TheGunBlog.ca — The Canadian government may be unable to pass Bill C-71, its planned law against hunters, farmers and sport shooters, before the next election because of the Senate’s workload and election timing, iPolitics reported today.
There could be insufficient time for the final approvals from when a Senate committee completes its review of the bill to when parliament has to stop working to prepare for the vote. It’s also possible that there will be enough time and the bill will pass.
A single Senate committee must review a complex and vast bill on national security in addition to Bill C-71, iPolitics said. It may review the national-security bill first or in parallel with the anti-gun bill, the news organization said.
“In terms of target dates, let me simply say the work is beginning,” Senator Peter Harder, the government representative in the Senate, was quoted as telling reporters on Dec. 14, according to iPolitics. “I would hope that the Senate deliberations can bring the study of the bills and third reading to fruition some time in April.”
Prime Minister Justin Trudeau told CTV News last week the election will be Oct. 21 as scheduled under the Elections Act.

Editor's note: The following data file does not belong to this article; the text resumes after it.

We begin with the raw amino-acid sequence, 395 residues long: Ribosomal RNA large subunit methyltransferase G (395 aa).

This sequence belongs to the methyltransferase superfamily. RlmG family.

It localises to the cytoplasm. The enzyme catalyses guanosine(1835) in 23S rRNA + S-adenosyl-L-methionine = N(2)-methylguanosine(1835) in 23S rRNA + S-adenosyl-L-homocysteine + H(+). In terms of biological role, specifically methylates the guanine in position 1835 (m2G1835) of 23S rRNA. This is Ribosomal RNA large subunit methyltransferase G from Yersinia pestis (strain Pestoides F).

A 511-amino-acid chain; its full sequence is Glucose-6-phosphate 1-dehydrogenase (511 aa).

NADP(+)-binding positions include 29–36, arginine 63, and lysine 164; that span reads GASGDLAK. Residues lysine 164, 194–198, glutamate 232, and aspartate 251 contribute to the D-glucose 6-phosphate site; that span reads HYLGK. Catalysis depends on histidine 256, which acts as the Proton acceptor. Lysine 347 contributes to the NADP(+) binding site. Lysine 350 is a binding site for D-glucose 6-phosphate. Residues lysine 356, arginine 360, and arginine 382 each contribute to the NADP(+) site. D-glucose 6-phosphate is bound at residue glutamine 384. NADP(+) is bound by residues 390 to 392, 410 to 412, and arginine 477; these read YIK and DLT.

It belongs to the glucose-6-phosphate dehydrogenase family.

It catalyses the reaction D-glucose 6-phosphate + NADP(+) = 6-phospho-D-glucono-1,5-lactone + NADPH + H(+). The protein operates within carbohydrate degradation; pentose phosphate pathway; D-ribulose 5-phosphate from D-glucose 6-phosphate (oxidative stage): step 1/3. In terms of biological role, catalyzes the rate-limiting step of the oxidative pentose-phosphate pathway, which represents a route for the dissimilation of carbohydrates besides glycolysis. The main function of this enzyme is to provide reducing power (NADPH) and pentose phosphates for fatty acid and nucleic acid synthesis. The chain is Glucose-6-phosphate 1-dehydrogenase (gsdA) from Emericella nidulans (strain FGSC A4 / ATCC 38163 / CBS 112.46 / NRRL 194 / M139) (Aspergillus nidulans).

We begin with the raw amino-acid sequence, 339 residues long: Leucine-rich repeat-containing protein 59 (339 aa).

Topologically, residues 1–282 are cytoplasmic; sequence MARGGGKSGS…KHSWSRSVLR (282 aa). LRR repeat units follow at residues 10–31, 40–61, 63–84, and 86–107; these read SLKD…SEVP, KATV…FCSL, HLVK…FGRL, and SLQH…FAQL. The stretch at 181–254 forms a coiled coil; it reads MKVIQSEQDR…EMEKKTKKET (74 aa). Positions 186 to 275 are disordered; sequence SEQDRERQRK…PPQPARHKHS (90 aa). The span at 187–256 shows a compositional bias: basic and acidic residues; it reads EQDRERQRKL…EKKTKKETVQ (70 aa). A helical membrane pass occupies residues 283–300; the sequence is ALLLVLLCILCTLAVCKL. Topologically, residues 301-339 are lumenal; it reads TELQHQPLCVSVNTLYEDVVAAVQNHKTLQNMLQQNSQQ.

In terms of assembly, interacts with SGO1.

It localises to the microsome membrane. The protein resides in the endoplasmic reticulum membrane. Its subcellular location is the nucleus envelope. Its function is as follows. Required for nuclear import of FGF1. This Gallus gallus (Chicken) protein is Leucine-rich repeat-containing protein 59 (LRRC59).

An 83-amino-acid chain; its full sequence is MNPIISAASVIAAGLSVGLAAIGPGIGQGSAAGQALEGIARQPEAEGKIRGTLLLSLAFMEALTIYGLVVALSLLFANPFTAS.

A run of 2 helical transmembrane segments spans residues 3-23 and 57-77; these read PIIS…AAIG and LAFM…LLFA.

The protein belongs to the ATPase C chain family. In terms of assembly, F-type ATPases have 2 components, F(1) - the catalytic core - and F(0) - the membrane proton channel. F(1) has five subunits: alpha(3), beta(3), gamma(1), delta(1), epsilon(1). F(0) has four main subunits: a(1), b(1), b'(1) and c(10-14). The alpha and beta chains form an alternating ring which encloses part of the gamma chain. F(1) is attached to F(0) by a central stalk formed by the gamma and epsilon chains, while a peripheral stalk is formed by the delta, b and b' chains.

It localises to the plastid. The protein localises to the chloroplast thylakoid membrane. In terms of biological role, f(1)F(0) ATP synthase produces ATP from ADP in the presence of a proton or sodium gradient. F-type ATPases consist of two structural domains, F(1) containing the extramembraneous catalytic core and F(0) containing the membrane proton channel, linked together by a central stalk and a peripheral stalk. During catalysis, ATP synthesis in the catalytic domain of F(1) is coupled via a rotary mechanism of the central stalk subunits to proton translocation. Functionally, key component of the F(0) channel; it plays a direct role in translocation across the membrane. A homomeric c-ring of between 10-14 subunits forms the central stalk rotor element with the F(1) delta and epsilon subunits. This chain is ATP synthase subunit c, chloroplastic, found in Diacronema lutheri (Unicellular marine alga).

The law allows for an earlier date under some circumstances, iPolitics said.
In that case, the timing could be too tight to approve Bill C-71.
Quote From iPolitics
Nicolas Johnson, a prominent opponent of both the Liberal gun bill and a related government study of a possible ban on handguns and military-style semi-automatic rifles, said the Liberals could benefit from passing Bill C-71, even if it were six months before an election.
“They could point to it … as an achievement and still make new promises of how they plan to crack down on honest hunters and sport shooters while pretending to fight criminals,” said Johnson, publisher of TheGunBlog.ca. “Whatever happens, everything I’ve heard suggests gun policy will be a key issue in the next election.”
Stalling or stopping Bill C-71 would be a win for the millions of Canadians who use firearms safely and responsibly.
The draft text proposes to make it harder for police-approved gun owners to buy, sell, have or transport firearms. It also seeks to prohibit and eventually seize rifles from as many as 15,000 owners after they die.
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